But I’m having a little harder time with North Dakota. Because I can’t fathom how a man who grew up in Minnesota managed to visit 47 other states including Alaska and Hawaii—both of which require a plane ride and a fair amount of dedication to reach—but could not muster a trip to North Dakota, which involves no oceans, mountains, or other major geographic obstacles; costs almost nothing to get to; and is literally right next door.

Not that I’m a globetrotter myself. In fact, even after this recent trip I still have 7 states and 15 countries to see before I can claim to be as well traveled as he is. But I still managed to visit Iowa, Wisconsin, North Dakota, South Dakota and Manitoba before I turned 17 because—and I can’t stress this enough—they’re close by and it isn’t hard.

In any case, although I had already seen North Dakota, I agreed to accompany the Jarhead on his quest to cross the last two states off of his USA Bucket List. It wasn’t a sacrifice, to be sure. The Jarhead is a gem among stones on a bad day, and the best of the best on any other. When it comes to drivers, navigators, and spouses you honestly can’t do any better.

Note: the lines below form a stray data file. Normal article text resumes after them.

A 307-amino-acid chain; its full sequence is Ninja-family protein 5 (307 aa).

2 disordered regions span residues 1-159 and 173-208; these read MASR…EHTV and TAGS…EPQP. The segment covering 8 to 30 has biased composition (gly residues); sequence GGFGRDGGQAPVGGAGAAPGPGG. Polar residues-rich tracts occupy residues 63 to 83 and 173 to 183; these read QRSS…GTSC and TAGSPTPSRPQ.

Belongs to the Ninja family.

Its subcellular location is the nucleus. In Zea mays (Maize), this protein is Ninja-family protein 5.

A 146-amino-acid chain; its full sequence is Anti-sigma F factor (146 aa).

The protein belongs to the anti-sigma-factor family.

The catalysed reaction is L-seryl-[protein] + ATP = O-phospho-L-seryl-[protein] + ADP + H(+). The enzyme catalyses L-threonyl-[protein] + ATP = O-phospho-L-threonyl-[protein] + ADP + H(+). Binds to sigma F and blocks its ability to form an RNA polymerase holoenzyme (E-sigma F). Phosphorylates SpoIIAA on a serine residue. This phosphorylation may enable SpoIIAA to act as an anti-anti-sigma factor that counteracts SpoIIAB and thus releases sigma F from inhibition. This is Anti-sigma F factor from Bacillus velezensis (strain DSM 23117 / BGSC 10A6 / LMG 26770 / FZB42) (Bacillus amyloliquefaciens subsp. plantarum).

And I had no objections to going back to North Dakota. After all, the last time I was there was about 1973, and I figured it would have changed enough since then to make it worth seeing again. Plus, I had fond feelings leftover from my last visit owing to the bloody nose I got when my step brother knocked me down on the ice rink, and because, despite my injury, I was able to both demonstrate my considerable skill and highlight his lack of liberty by gliding back and forth in front of him while he sat grounded on the sidelines. Ah, memories.

It was with all of this, and so much more, in mind that I and the Jarhead boarded the USS RAM 1500 and embarked upon our journey west. Destination: Grand Forks